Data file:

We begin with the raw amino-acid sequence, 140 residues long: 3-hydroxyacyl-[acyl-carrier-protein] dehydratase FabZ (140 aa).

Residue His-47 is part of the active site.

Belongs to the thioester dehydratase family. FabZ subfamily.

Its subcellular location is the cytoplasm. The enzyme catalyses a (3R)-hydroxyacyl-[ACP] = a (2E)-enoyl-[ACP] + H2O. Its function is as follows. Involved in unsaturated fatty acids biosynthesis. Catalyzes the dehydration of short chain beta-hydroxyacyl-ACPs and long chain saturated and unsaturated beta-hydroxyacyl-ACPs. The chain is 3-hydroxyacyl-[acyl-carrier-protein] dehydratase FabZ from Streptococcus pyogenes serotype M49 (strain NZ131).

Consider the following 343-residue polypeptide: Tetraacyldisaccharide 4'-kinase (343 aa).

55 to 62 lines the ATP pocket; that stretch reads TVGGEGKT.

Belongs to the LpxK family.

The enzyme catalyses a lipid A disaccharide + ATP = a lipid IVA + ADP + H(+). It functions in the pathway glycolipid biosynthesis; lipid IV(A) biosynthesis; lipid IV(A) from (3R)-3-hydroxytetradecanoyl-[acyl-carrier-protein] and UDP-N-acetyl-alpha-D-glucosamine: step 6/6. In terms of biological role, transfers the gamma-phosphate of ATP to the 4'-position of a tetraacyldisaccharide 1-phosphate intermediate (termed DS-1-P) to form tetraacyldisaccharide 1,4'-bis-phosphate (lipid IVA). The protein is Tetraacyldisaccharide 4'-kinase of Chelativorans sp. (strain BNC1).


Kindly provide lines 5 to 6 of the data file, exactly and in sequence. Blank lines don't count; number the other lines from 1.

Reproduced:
Consider the following 343-residue polypeptide: Tetraacyldisaccharide 4'-kinase (343 aa).

55 to 62 lines the ATP pocket; that stretch reads TVGGEGKT.